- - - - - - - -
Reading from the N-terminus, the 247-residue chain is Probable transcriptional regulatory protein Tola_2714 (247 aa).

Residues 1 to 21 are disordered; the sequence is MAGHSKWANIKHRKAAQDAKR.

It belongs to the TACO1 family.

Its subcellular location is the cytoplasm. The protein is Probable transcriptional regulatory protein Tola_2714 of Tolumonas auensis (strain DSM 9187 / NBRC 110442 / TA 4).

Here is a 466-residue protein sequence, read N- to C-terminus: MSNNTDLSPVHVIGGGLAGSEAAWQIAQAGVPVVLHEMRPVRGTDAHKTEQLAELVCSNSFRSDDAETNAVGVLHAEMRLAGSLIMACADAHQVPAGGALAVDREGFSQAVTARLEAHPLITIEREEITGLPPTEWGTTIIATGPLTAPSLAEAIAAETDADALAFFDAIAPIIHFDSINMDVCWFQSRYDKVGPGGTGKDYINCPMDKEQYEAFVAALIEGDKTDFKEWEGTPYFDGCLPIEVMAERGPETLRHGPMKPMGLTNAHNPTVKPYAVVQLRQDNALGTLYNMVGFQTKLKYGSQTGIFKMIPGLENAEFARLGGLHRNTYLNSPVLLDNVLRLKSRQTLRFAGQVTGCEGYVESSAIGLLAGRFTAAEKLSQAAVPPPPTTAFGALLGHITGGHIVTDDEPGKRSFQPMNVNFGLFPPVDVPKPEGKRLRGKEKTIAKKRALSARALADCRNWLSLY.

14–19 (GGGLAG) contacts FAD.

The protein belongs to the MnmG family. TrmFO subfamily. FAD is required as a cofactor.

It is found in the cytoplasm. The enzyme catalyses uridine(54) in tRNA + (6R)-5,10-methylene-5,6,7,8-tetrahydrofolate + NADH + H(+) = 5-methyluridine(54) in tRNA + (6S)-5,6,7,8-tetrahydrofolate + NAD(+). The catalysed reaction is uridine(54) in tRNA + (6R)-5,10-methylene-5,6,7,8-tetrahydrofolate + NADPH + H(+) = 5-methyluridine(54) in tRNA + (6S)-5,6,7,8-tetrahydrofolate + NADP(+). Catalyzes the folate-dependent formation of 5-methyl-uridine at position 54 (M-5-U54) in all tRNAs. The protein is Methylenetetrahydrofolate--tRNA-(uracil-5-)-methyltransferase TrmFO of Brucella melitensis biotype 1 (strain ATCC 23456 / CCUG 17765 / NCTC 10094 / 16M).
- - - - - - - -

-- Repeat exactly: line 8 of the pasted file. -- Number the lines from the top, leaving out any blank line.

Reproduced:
It is found in the cytoplasm. The enzyme catalyses uridine(54) in tRNA + (6R)-5,10-methylene-5,6,7,8-tetrahydrofolate + NADH + H(+) = 5-methyluridine(54) in tRNA + (6S)-5,6,7,8-tetrahydrofolate + NAD(+). The catalysed reaction is uridine(54) in tRNA + (6R)-5,10-methylene-5,6,7,8-tetrahydrofolate + NADPH + H(+) = 5-methyluridine(54) in tRNA + (6S)-5,6,7,8-tetrahydrofolate + NADP(+). Catalyzes the folate-dependent formation of 5-methyl-uridine at position 54 (M-5-U54) in all tRNAs. The protein is Methylenetetrahydrofolate--tRNA-(uracil-5-)-methyltransferase TrmFO of Brucella melitensis biotype 1 (strain ATCC 23456 / CCUG 17765 / NCTC 10094 / 16M).